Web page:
MISSION, Texas (KVEO) — Reynaldo Anzaldua is a Rio Grande Valley native. He joined the U.S. Air Force right out of high school in 1964 to fight in Vietnam.
“The work there was 24 hours most of the time and we rested very little,” he said. “We were always working.”
Anzaldua followed in the footsteps of other family members who served, but his primary motivation for joining was to learn how to fly.
“That’s basically what I joined the Air Force for, but I never flew in the Air Force, except to go from one place to another,” he said, laughing.
Later in life, he did obtain his pilot’s license. But while with the Air Force, he had an important task in combat support.
“Basically, what I did I just ordered things for the airplane like avionics, fuel, anything that would keep them flying,” said Anzaldua.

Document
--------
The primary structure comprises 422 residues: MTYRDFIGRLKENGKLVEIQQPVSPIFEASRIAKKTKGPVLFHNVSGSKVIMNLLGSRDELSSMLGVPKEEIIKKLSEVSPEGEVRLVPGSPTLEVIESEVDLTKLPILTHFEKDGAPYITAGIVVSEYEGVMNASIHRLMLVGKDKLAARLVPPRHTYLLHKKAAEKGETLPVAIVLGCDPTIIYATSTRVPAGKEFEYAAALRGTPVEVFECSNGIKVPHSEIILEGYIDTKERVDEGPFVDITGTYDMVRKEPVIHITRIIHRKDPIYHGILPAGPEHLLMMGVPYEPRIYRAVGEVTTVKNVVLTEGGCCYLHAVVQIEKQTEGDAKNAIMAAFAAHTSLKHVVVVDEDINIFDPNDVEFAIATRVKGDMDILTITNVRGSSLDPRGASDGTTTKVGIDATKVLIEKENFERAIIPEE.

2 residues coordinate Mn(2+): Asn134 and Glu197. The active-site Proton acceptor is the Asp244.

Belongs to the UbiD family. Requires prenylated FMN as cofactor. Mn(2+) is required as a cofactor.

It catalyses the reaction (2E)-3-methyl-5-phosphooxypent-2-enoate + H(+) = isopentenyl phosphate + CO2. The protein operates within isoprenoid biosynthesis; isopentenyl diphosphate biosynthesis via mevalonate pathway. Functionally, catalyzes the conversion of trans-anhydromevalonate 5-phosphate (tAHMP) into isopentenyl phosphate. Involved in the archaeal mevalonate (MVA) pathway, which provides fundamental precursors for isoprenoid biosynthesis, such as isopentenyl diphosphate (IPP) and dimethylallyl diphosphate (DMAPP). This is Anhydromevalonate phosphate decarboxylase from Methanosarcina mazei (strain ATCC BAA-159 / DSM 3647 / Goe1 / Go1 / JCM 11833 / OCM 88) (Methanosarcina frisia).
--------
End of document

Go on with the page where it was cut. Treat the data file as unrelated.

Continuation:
He says his time with the Air Force taught him discipline, how to work with others and to appreciate all he had. While the country did not warmly welcome him upon his return, his experience granted him other opportunities.
“The military helps in a lot of ways,” he said. “For one thing, it opened a lot of doors for me on the civilian side of it because I joined the U.S. Customs Service.”
Anzaldua worked with U.S. Customs and Border Protection from 1969 to 2000, retiring as a customs supervisor and inspector. Through the G.I. bill, he was also able to attend college and graduate with a criminal justice degree, which opened even more doors for him.
“At the time I was the only special agent who could speak Spanish in the office, so I spent a lot of my time working in Mexico gathering intelligence,” he said.
The Anzaldua family’s veteran legacy has continued, with his son now working in the Naval Reserve.
In his retirement, Anzaldua spends time gardening and fighting against the border wall threatening his family’s land along the Rio Grande River in Mission.